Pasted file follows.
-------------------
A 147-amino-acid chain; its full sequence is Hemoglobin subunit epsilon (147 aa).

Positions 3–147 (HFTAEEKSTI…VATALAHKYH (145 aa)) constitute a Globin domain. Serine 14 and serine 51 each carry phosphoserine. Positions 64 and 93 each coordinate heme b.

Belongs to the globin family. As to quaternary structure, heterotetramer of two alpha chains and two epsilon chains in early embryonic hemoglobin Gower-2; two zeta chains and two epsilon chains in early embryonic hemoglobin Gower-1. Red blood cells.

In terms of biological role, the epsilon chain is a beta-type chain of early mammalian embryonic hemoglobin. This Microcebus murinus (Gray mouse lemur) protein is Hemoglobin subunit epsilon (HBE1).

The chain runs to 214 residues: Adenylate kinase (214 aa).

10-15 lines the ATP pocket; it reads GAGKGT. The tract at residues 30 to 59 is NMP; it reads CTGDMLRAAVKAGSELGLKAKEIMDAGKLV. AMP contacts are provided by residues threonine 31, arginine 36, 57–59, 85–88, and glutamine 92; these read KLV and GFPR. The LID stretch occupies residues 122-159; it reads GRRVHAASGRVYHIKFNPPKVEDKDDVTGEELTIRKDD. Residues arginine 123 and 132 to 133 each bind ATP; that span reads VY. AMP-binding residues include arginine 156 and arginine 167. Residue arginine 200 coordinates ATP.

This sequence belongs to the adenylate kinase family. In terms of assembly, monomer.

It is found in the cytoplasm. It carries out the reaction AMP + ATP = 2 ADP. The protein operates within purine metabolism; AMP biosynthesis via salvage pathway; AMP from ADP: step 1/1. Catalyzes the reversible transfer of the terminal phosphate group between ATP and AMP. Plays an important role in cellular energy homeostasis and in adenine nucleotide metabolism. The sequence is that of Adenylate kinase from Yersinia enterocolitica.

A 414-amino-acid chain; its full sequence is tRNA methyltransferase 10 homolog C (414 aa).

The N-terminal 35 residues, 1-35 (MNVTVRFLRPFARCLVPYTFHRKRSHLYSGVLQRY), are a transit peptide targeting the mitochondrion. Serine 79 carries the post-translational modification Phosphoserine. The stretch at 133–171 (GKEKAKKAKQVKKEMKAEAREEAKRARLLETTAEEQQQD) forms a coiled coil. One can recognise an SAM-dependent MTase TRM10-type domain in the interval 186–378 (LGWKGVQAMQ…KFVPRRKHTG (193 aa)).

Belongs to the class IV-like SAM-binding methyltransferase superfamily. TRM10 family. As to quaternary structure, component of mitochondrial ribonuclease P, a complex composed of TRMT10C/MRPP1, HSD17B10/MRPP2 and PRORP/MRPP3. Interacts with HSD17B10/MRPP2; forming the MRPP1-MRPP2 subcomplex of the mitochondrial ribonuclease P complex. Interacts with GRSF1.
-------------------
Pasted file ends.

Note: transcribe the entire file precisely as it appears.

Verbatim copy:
A 147-amino-acid chain; its full sequence is Hemoglobin subunit epsilon (147 aa).

Positions 3–147 (HFTAEEKSTI…VATALAHKYH (145 aa)) constitute a Globin domain. Serine 14 and serine 51 each carry phosphoserine. Positions 64 and 93 each coordinate heme b.

Belongs to the globin family. As to quaternary structure, heterotetramer of two alpha chains and two epsilon chains in early embryonic hemoglobin Gower-2; two zeta chains and two epsilon chains in early embryonic hemoglobin Gower-1. Red blood cells.

In terms of biological role, the epsilon chain is a beta-type chain of early mammalian embryonic hemoglobin. This Microcebus murinus (Gray mouse lemur) protein is Hemoglobin subunit epsilon (HBE1).

The chain runs to 214 residues: Adenylate kinase (214 aa).

10-15 lines the ATP pocket; it reads GAGKGT. The tract at residues 30 to 59 is NMP; it reads CTGDMLRAAVKAGSELGLKAKEIMDAGKLV. AMP contacts are provided by residues threonine 31, arginine 36, 57–59, 85–88, and glutamine 92; these read KLV and GFPR. The LID stretch occupies residues 122-159; it reads GRRVHAASGRVYHIKFNPPKVEDKDDVTGEELTIRKDD. Residues arginine 123 and 132 to 133 each bind ATP; that span reads VY. AMP-binding residues include arginine 156 and arginine 167. Residue arginine 200 coordinates ATP.

This sequence belongs to the adenylate kinase family. In terms of assembly, monomer.

It is found in the cytoplasm. It carries out the reaction AMP + ATP = 2 ADP. The protein operates within purine metabolism; AMP biosynthesis via salvage pathway; AMP from ADP: step 1/1. Catalyzes the reversible transfer of the terminal phosphate group between ATP and AMP. Plays an important role in cellular energy homeostasis and in adenine nucleotide metabolism. The sequence is that of Adenylate kinase from Yersinia enterocolitica.

A 414-amino-acid chain; its full sequence is tRNA methyltransferase 10 homolog C (414 aa).

The N-terminal 35 residues, 1-35 (MNVTVRFLRPFARCLVPYTFHRKRSHLYSGVLQRY), are a transit peptide targeting the mitochondrion. Serine 79 carries the post-translational modification Phosphoserine. The stretch at 133–171 (GKEKAKKAKQVKKEMKAEAREEAKRARLLETTAEEQQQD) forms a coiled coil. One can recognise an SAM-dependent MTase TRM10-type domain in the interval 186–378 (LGWKGVQAMQ…KFVPRRKHTG (193 aa)).

Belongs to the class IV-like SAM-binding methyltransferase superfamily. TRM10 family. As to quaternary structure, component of mitochondrial ribonuclease P, a complex composed of TRMT10C/MRPP1, HSD17B10/MRPP2 and PRORP/MRPP3. Interacts with HSD17B10/MRPP2; forming the MRPP1-MRPP2 subcomplex of the mitochondrial ribonuclease P complex. Interacts with GRSF1.